The UK’s Competition and Markets Authority (CMA) continues to play hardball with Meta over the Giphy purchase, as Facebook’s parent continues to break an initial enforcement order (IEO).
Facebook’s acquisition of Giphy, a provider of humorous short looping videos (Gifs), took place in May 2020. Meta promised at the time to grant third parties the same level of access to Giphy’s content as before.
But in June 2020 the UK’s competition authority, the CMA, got involved in the matter, because it said that Giphy did business in the United Kingdom. It issued an initial enforcement order (IEO) to examine whether the $400 million (£317m) deal “has resulted or may be expected to result in a substantial lessening of competition in any market or markets in the United Kingdom”.
The IEO also prevents both companies from integrating further while a merger review is underway.
This order required Meta to actively inform the competition authority of any ‘material changes’ to the business, including resignations of key staff, and then seek prior consent before rehiring or redistributing responsibilities.
The CMA began its initial investigation in January 2021, and after the initial investigation, the CMA said that if the two companies remain merged, Giphy could have less incentive to expand its digital advertising.
In April the CMA said it would deepen its investigation of the takeover of Giphy, which prior to its acquisition, was headquartered in New York and Los Angeles.
The deal had raised competition concerns because Giphy is widely used on social media, and while Facebook said half of Giphy’s traffic originates from Facebook apps, such as Instagram and WhatsApp, Giphy also provides images to others including Snapchat, TikTok and Twitter.
Facebook had also previously said it plans to integrate Giphy into its Instagram photo app, potentially giving it access to large amounts of data.
This raised competition concerns about Facebook’s existing market power in display advertising.
Matters became more worrying for Mark Zuckerberg in August 2021, when the CMA “provisionally found Facebook’s merger with Giphy would harm competition between social media platforms and remove a potential challenger in the display advertising market.”
But Facebook objected strongly and in September said the British competition regulator had no authority to intervene on the matter, as Giphy was “a US company with commercial activities strictly limited to the US.”
In October the CMA fined Facebook £50.5 million ($69.6 million) for ‘deliberately’ breaching a compliance disclosure order (the IEO) imposed during its investigation into its purchase of Giphy.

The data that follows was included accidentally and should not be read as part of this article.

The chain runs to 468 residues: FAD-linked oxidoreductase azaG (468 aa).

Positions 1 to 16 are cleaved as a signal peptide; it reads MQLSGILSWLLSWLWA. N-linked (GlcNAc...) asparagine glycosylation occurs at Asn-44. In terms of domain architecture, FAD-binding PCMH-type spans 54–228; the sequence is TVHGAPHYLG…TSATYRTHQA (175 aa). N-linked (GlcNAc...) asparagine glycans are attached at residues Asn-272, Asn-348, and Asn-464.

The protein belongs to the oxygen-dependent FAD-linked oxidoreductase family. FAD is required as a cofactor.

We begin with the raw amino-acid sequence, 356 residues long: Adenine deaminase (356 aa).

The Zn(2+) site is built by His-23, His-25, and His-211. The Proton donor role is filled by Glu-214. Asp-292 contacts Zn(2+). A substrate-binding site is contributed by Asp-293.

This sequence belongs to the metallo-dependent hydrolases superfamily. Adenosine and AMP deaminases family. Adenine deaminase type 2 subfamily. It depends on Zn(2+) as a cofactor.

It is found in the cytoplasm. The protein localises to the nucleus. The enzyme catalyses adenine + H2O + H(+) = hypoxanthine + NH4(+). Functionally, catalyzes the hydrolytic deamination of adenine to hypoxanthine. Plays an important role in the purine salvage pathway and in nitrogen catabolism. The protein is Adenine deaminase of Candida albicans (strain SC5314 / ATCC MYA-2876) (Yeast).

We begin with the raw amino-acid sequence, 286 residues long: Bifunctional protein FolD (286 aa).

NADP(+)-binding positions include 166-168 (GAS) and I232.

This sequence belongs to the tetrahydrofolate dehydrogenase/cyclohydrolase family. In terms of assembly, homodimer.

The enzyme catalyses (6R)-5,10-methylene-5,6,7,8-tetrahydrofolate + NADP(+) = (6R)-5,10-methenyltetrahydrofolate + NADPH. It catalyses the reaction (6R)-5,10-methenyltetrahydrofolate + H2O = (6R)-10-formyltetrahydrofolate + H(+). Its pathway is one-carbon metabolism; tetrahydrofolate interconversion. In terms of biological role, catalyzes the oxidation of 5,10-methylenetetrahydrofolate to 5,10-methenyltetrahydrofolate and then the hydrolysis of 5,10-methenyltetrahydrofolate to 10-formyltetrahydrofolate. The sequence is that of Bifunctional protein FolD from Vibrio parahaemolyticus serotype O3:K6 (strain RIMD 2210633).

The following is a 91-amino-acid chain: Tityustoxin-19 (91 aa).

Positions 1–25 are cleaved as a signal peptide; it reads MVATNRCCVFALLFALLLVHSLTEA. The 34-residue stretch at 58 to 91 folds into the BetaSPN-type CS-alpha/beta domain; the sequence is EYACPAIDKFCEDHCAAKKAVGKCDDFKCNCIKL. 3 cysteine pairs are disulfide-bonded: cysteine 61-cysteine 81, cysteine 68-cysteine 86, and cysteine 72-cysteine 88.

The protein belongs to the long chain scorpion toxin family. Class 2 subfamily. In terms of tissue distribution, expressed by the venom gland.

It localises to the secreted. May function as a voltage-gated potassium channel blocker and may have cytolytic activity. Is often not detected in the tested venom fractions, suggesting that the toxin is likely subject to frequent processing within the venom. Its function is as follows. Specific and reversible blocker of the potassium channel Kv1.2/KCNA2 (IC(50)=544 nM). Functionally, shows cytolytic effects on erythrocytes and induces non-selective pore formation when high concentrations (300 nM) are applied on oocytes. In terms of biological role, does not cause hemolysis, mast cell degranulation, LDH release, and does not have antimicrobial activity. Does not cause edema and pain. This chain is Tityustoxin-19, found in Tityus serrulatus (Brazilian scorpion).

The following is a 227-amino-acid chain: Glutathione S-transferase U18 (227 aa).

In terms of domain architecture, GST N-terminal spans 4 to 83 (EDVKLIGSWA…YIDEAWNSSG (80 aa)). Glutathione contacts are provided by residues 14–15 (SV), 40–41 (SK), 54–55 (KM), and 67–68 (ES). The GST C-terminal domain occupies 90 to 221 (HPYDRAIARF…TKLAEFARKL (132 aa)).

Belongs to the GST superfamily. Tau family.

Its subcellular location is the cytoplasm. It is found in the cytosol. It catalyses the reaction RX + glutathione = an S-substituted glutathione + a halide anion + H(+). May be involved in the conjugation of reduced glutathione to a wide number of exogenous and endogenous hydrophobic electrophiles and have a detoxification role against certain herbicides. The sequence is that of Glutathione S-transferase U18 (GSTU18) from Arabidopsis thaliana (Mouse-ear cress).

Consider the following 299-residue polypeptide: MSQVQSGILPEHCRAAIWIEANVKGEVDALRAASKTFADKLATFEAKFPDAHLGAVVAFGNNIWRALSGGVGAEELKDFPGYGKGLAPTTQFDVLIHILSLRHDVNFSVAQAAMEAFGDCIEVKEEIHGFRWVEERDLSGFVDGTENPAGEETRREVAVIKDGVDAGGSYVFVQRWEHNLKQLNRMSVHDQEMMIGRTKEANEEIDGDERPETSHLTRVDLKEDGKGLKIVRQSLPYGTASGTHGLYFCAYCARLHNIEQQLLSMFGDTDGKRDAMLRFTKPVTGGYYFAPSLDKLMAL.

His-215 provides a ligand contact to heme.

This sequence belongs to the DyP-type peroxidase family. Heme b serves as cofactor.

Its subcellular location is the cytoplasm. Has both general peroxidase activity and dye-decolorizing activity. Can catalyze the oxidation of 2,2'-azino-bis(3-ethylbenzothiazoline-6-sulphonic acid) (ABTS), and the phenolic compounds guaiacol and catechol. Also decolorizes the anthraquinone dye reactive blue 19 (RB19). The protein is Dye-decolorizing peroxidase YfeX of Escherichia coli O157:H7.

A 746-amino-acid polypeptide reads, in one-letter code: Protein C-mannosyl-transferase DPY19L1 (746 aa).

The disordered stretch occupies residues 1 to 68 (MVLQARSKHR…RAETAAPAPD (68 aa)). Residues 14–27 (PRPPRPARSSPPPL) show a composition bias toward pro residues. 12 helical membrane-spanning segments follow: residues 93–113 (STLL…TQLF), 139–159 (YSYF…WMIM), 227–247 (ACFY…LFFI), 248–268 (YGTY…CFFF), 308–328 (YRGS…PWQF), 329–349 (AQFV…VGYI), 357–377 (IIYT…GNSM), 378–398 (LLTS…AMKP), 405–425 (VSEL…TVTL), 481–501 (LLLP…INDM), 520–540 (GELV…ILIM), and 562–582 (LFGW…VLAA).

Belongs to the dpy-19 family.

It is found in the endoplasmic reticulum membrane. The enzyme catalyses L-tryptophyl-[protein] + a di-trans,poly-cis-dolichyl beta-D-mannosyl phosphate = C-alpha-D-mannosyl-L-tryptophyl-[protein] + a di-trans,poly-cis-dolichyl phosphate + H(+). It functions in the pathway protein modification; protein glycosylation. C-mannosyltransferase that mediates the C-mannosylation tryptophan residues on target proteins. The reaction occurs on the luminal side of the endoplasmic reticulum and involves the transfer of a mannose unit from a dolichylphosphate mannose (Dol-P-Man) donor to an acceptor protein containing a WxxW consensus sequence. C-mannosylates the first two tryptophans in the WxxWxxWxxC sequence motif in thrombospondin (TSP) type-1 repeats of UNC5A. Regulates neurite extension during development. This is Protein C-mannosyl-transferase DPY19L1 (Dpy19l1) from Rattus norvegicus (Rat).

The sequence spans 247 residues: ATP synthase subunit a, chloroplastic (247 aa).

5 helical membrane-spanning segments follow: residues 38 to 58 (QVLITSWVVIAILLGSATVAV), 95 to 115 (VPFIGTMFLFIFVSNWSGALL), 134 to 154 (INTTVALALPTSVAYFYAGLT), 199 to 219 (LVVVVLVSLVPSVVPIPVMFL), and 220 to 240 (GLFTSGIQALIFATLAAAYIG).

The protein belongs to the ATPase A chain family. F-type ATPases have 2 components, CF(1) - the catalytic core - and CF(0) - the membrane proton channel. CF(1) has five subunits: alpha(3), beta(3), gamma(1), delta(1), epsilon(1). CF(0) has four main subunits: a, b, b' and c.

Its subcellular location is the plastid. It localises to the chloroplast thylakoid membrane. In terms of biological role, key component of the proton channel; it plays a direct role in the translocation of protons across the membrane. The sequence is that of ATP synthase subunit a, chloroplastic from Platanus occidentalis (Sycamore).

Matters became even more tense the CMA last November, ordered Facebook to sell-off Giphy after it decided the remedies offered by the American company did not answer its concerns.
In December 2021 Meta appealed against the decision, and said the evidence does not support the CMA finding that the deal is a threat to its rivals or could impact competition in display advertising.
But on Friday the CMA announced it had fined Meta again – this time £1.5m ($2m) over fresh issues regarding its purchase of Giphy.
The CMA has alleged that Meta had failed to comply with the IEO after three key staff resigned, and Facebook did not seek prior consent before rehiring or redistributing responsibilities.
“Meta failed to alert us in advance to important changes in their staff, despite knowing they were legally required to do so,” noted Joel Bamford, senior director of mergers, at the CMA. “This is not the first time this has happened.”
“Initial enforcement orders are an integral part of our mergers toolkit and ensure the CMA is able to take effective action if we find competition concerns,” said Bamford. “Breaches like this one threaten our ability to maintain the benefits of competition for people using these products and services.”
The CMA noted that this is the second time the CMA has issued Meta with a penalty for breaching its IEO, after it issued a £50 million fine last October after it significantly limited the scope of compliance reports, despite repeated warnings from the CMA.
The CMA’s second finer against Meta is a further demonstration of the deteriorating relationship between Meta and the UK regulator.
Meta reportedly said on Friday it did not agree with the CMA’s latest fine, but would pay it. It added that it could not prevent staff from leaving the company.
“We intend to pay the fine, but it is problematic that the CMA can take decisions that could directly impact the rights of our US employees protected under US law,” a spokesperson is quoted as saying by Reuters.
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